Configuring PowerShell remoting through GPO

I’m loving the way Microsoft is currently pushing PowerShell as THE go-to tool required to manage all your solutions.

I’m¬†at a loss however at why they aren’t providing out of the box solutions so that you can manage all of your workstations/servers through PowerShell.
Sure, you can head over to every machine and configure PowerShell using

However I can understand that people have better things to do with their time [I sure do!]

This sounds like the ideal task for Group Policy Management, a central way to push configurations to all of your Computer Objects within Active Directory.
Using this solution you can ensure that all the required clients will get the configuration that you want them to have, without ever having to leave the comfort of your desk ūüôā

Required Group Policy Objects [GPO]

In order to configure this correctly you will need to set the following configuration items within your GPO:

  1. Enable the Windows Remote Management [WinRM] Service and set startup mode to Automatic
  2. Enable the Windows Firewall to allow for WSMAN traffic [TCP 5985]
  3. Configure the WinRM service for listeners

Now¬†personally I’ve added the following 2 steps to my “template” GPO in order to make my life a bit easier:

  • Configure¬†the WinRM to automatically Restart the service on failure and start immediately [I hate having to wait for restarts]
  • Set the Script Execution Policy to RemoteSigned

Of course you can also do those things once you’ve gained access to all the machines, but this is a fire-and-forget thing and would be ideal if it’s automatically configured on each and every machine joined to the domain.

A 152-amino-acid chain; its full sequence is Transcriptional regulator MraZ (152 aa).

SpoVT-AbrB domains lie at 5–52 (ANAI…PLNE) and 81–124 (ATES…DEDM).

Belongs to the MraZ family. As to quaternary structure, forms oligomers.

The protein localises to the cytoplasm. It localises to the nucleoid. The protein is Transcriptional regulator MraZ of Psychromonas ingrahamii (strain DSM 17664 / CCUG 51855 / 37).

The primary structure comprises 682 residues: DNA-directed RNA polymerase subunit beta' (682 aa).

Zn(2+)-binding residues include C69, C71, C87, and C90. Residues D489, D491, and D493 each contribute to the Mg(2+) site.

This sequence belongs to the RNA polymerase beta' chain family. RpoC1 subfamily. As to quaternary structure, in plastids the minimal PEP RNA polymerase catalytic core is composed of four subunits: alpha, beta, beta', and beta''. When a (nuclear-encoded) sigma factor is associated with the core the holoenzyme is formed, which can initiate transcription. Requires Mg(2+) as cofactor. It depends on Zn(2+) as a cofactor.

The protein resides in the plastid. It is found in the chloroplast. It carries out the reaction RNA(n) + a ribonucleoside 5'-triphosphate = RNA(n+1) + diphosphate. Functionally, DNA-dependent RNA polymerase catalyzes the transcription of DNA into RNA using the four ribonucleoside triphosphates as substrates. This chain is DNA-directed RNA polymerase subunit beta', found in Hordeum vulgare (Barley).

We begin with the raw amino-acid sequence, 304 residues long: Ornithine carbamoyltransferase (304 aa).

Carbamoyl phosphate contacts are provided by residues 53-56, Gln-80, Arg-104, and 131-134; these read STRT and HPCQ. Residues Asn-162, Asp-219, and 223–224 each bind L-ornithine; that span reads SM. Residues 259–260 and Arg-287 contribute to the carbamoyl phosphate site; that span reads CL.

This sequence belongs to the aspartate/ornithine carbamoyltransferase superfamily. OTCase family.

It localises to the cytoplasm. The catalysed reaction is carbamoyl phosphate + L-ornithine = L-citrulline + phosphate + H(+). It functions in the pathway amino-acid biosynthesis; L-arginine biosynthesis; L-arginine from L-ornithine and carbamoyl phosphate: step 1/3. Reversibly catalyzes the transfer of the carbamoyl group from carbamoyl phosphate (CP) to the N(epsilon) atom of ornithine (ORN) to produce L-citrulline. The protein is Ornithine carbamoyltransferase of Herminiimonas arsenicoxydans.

What to configure

Now that we know WHAT we want, the question becomes “How do we configure this?”

Using PowerShell

Since this is a blog primarily aimed at learning PowerShell, this will be the preferred way to create these policies.
This is currently supported from Windows 2008 R2 Server and up.
Unfortunately, currently you can only modify a GPO’s settings through the GUI.

All other management tasks can be done through PowerShell, so we’ll do as much as we can through PowerShell.

  1. Load the Group Policy module in your PowerShell session
  2. Create a new GPO
  3. Link your GPO to the required Organizational Unit [OU]

Once this is done, you can skip to step #4 in Using the GUI.

Using the GUI

If ¬†you have a Windows 2008 Server or aren’t too comfortable with PowerShell yet, you can also use the GUI to create and set new Group Policy Objects.
This part of the guide will assume you know how to manage GPO’s and will only include the bare minimum information.

  1. Open the Group Policy Management console [gpmc.msc]
  2. Create a new Group Policy Object named Settings Р[C] РEnable-PSRemoting
  3. Link the GPO to the correct OU, containing your computer objects.
  4. Now we’re on the same steps as with the PowerShell commands, we need to Edit our GPO:
    1. Computer Configuration -> Policies -> Windows Settings -> Security Settings -> System Services -> Windows Remote Management (WS-Management)
    2. Computer Configuration -> Policies -> Windows Settings -> Security Settings -> Windows Firewall with Advanced Security -> Windows Firewall with Advanced Security -> Inbound Rules -> New Rule
    3. Computer Configuration -> Policies -> Administrative Templates: Policy Definitions (ADMX) -> Windows Components -> Windows Remote Management (WinRM) -> WinRM Client -> Trusted Hosts
    4. Computer Configuration -> Policies -> Administrative Templates: Policy Definitions (ADMX) -> Windows Components -> Windows Remote Management (WinRM) -> WinRM Service -> Allow remote server management through WinRM
    5. Computer Configuration -> Policies -> Administrative Templates: Policy Definitions (ADMX) -> Windows Components -> Windows PowerShell -> Turn on Script Execution
    6. Computer Configuration -> Preferences -> Control Panel Settings -> Services -> New -> Service

It’s as simple as that!

Wait for the GPO to propagate out to the machines and you should have access to the remote machines!